published Saturday, May 31st, 2014

FDA to update seafood guidance for pregnant women

Food and Drug Administration  Commissioner Dr. Margaret Hamburg answers questions during a newsmaker interview at The Associated Press in Washington on Friday. Hamburg said the agency will soon advise consumers on the appropriate levels of mercury in seafood. In a wide-ranging interview, Hamburg said the agency does not plan to require labels, as requested by consumer groups, but will issue guidance on how much mercury can be present in different kinds of products.
Food and Drug Administration Commissioner Dr. Margaret Hamburg answers questions during a newsmaker interview at The Associated Press in Washington on Friday. Hamburg said the agency will soon advise consumers on the appropriate levels of mercury in seafood. In a wide-ranging interview, Hamburg said the agency does not plan to require labels, as requested by consumer groups, but will issue guidance on how much mercury can be present in different kinds of products.
Photo by Associated Press /Chattanooga Times Free Press.

WASHINGTON — The Food and Drug Administration is updating its advice for pregnant women on the appropriate levels of mercury in seafood but Commissioner Margaret Hamburg said Friday that it won't require mercury labels on seafood packages.

In a wide-ranging interview Friday with The Associated Press, Hamburg said the agency will update guidance on mercury in different varieties of seafood and what that means, a long-awaited move aimed at helping women better understand what to eat when they're pregnant.

"It's an advisory, not an effort to mandate labeling," Hamburg said. "Different seafood products do contain different levels of mercury, and so different seafood products can be rated in terms of levels of mercury."

Eating fish is part of a heart-healthy diet, and many types are good sources of omega-3 fatty acids that are important for brain development.

But fish also can absorb small amounts of mercury, a neurotoxin, from streams and oceans -- and a small number of varieties harbor higher levels.

For most people, accumulating mercury from eating seafood isn't a health risk. But for a decade, the FDA has warned that pregnant women, those who may become pregnant, and young children avoid certain types of high-mercury fish because of concern that too much could harm a developing brain.

Consumer groups have sued the agency, saying the warnings weren't clear enough about what to avoid, and seeking labeling to help so that shoppers wouldn't have to remember which products are OK during pregnancy or for youngsters.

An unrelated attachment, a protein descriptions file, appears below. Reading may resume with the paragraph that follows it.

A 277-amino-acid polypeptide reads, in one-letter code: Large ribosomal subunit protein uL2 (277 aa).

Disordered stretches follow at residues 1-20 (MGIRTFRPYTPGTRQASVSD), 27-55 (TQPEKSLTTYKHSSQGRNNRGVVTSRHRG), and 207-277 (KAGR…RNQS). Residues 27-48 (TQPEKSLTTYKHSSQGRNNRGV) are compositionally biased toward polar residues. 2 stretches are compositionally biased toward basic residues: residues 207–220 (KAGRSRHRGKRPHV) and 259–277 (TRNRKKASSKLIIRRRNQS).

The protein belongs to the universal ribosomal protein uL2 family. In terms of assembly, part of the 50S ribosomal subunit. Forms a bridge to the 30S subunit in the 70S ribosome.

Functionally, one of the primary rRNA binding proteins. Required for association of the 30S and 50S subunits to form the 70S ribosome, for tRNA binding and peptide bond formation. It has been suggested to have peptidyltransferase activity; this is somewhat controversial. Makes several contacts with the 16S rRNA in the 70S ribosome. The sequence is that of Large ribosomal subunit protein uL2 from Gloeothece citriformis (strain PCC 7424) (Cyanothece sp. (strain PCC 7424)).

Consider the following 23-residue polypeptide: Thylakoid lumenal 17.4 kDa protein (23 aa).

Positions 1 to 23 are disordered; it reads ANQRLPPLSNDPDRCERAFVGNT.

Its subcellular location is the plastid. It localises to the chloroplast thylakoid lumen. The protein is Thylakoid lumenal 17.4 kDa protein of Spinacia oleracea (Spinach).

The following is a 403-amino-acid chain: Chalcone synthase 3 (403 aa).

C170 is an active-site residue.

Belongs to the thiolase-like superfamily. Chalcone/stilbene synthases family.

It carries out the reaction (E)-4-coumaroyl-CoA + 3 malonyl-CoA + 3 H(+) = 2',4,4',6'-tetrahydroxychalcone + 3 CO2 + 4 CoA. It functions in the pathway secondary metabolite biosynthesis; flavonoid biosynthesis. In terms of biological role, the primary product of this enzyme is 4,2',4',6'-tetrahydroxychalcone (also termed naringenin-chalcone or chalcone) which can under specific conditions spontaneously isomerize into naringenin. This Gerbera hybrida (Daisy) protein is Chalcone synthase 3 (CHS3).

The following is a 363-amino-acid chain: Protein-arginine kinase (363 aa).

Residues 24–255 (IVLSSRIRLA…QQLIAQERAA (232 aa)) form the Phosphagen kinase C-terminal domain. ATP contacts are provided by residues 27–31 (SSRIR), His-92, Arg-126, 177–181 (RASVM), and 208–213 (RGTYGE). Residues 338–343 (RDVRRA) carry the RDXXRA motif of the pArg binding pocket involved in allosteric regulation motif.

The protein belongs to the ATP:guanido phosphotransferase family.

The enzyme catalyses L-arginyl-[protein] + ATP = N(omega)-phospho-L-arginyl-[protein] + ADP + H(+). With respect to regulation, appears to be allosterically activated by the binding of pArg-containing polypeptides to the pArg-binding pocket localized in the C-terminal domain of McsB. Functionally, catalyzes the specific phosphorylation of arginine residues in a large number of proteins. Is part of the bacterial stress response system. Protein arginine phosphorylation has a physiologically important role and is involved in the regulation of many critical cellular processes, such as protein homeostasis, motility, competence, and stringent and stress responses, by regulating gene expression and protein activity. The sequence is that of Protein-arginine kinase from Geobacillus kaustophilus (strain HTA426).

"We can't ask consumers to memorize two different lists of fish," said Caroline Smith DeWaal of the Center for Science in the Public Interest, one of the groups that sued.

DeWaal said the new advisory will be an improvement if it gives consumers better information, especially if that information could be kept at fish counters in grocery stores and retail outlets.

The seafood industry says the government shouldn't look at mercury by itself, but at the benefits of seafood. Jennifer McGuire of the National Fisheries Institute says the original FDA guidelines warning against some types of fish for pregnant women just served to decrease overall seafood intake.

"That would be very concerning if there was a 'good fish, bad fish' list," she said.

The government's 2010 Dietary Guidelines incorporated FDA's warnings to say that pregnant or breastfeeding women should consume 8 to 12 ounces of a variety of seafood per week. But it said they should not eat tilefish, shark, swordfish and king mackerel because of the mercury content and it advised limiting white albacore tuna to six ounces a week.

On other food-related issues, Hamburg said deciding which businesses will have to post calorie labels has been "one of the more complex undertakings of my tenure as FDA commissioner."

The food industry is closely watching FDA to see which establishments are included in final menu labeling rules, which are expected this year. Congress required the labels in 2010 health overhaul, and supermarkets and convenience stores have lobbied aggressively since then to be excluded. But the restaurant industry says that all establishments serving prepared foods should have to post the labels.

She said the increasing amount of caffeine in a whole range of foods "has gotten our attention and concern" and that the agency needs to better understand the role of the stimulant in non-traditional products, especially on children. She said the science is not absolutely clear about its effects.